Istanbul

Hotels in Istanbul

Istanbul's hotels have come a long way in the last decade. Luxury chain outposts have taken hold (think Four Seasons, Ritz-Carlton, Kempinski, and more), centrally located boutique hotels are cropping up, and traditional properties such as the Pera Palace, with its views of the Golden Horn, have been renovated. It's essential to choose a hotel in a neighborhood that best suits your needs. Those in the Old City, Sultanahment, have great access to the major historical sites, but limited restaurant and nightlife options. Plus, salesmen flood the streets here, making your stay more stressful than it need be. You'll find more modern and luxury digs, most offering some type of shuttle service, across the Bosphorus; the views from here are spectacular. One of the best hotels in Istanbul is the opulent Ciragan Palace Kempinski Istanbul, set in an Ottoman palace built by Sultan Abdulaziz. The property straddles two neighborhoods, Ortakoy and Besiktas. With three restaurants, an over-the-top hammam, a beautiful pool area, and large, contemporary rooms done in jewel tones, there's plenty to keep you busy.

To convert a 19th-century Istanbul distillery into a boutique hotel, owner-architects Mark and Nedret Butler looked to the Bosporus for inspiration.

Istanbul’s lyrical qualities find literal manifestation at the Hotel Poem on the southern edge of the historic neighborhood Sultanahmet.

An aquarium occupies an entire lobby wall at Edition Istanbul. But that’s only one of the design flourishes—silver-foil ceilings; glassed-in bathrooms—that send the 78-room hotel over the top.

The Grand Hyatt Hotel near Taksim Square in Istanbul has a lot going for it. With 360 luxury rooms, suites, and apartments, two restaurants, a Gaia Spa & Fitness Centre, a tennis court, Turkish bath, and arguably the best pool in the city.

No neighborhood in Istanbul exudes more European chic than Nisantisi. The Sofa Hotel is a prime example. Designed by renowned Turkish architect Sinan Kafadar, the 82 guest rooms contain a minimalist mix of light hardwood, marble, chrome, and strategic splashes of pomegranate red.

Turkey’s first 5-star hotel is a 499-room complex surrounded by lush gardens in the heart of the city. Set on the European side of the Bosphorus, the 56-year-old hotel is walking distance to lively Taksim Square and shopping district Nisantasi.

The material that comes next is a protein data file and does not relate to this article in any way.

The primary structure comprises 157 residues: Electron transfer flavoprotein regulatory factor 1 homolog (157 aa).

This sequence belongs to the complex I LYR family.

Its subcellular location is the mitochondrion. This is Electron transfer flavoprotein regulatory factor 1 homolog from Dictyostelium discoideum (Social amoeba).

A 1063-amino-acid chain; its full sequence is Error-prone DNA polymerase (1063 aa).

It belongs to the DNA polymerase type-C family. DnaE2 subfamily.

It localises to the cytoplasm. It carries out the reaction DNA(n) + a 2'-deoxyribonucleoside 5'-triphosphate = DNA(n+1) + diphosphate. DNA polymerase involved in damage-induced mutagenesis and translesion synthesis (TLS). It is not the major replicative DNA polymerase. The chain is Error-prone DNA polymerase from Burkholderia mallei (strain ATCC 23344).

Sandwiched between the Hagia Sophia and Topkapi Palace, this hotel complex consists of nine pastel-colored clapboard buildings along a narrow, cobblestoned street closed to traffic.

The W doesn’t have staff, it has insiders (that’s really the title on their business cards). Flanked by designer boutiques and minutes away from the Dolmabahçe Palace, the W’s décor—aquamarine lighting, gleaming chrome, slick surfaces—is equal parts neo-Ottoman and neo–Stanley Kubrick.

By the late 1970s, this former manor of a prominent Ottoman official was in such a state of decay that it was demolished and rebuilt from scratch.

Located in the posh neighborhood of Nisantasi and set within two buildings, one of which is a 1922 Neoclassical beauty that houses 90 Art Deco–decorated guest rooms.

Adjacent to the Çırağan Palace Kempinski Istanbul, and nearly as costly, this Four Seasons property is as elegantly restrained as the Kempinski is glamorously over-the-top.

Visitors to Sultanahmet might believe Mavi Ev (blue house) had absorbed its color from the adjacent Blue Mosque. Although the 26-room guest house is decorated in traditional Ottoman tiles, carpets, and stained glass, it includes most modern amenities.

To stay in the center of it all, try the Marmara Pera, which hosts Mikla, one of Istanbul’s chicest restaurants, on its top two floors. Mikla’s creations, by star Turkish chef Mehmet Gürs, fuse local and Scandinavian flavors—and the view is one of the most breathtaking in the city.